If you have not read Dave Burgess' book entitled Teach Like a Pirate, I do not know what you are waiting for. It is full of great strategies for increasing engagement in your classroom. The main premise is that teachers over-look the fact that we are entertainers. The students are suppose to be active participants in our show that we are producing daily. Dave goes so far as to dress the part in several of his history classes. I am not there yet...but, I am trying.
The part of Dave's book that really struck home with me was how we can increase engagement by just holding "court" in a different location. Where can I take my class (literally) to maximize the learning experience? Today that place was our cafegymatorium.
Yes, I did combine three words into one. But, being a smaller school, we do not have the luxury of three separate parts to our campus. Anyhow, I saw the opportunity to have my math classes head to the cafegymatorium for a review on area and perimeter. The basketball court gave us a great chance to calculate the area and perimeter (and circumference) of the entire court, one of the lanes and the center circle.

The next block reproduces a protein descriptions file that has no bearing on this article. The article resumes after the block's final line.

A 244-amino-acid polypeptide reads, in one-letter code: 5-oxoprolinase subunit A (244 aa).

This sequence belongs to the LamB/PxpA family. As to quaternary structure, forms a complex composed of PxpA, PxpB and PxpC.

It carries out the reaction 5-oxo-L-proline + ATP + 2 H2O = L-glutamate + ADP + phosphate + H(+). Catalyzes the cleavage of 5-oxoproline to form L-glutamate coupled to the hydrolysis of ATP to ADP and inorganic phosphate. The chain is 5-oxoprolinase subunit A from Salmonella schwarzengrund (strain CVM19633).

What I witnessed during the day was kids working together in groups to measure the different side lengths. It was very interesting observing the different methods kids used to gather the information needed. I did not specify the number of kids in the group, but they seemed to stick with groups of 2 or 3. While the students were working, I used this opportunity to walk around and informally talk with the kids about how they found the area of the circle, why they only measured halfway down the court or why only measured halfway across the circle. The answers were varied, but right on target.
Did I have 100% engagment 100% of the time? No. Did I have 100% of the kids engaged most of the time? Yes. I think too many educators feel things are not a success unless they get 100% of the kids 100% of the time. Talk about setting an unrealistic goal!!
The engagement was extremely high during this lesson. I was very excited about the feedback I received from kids while they were working. Students that before I had to stand next to keep them "with me" were asking if they could give a second set of answers in yards or square yards after completing what I required of them. Yes, there was conversation. But, the conversations were about math. The students were focused on the task at hand. The real-world activity kept their interest. I love the sound of kids "disappointed" that the bell rang to end the period. Yup, it was that kind of day. A day full of treasure. Many thanks to Dave Burgess for the "map" to help me locate that treasure.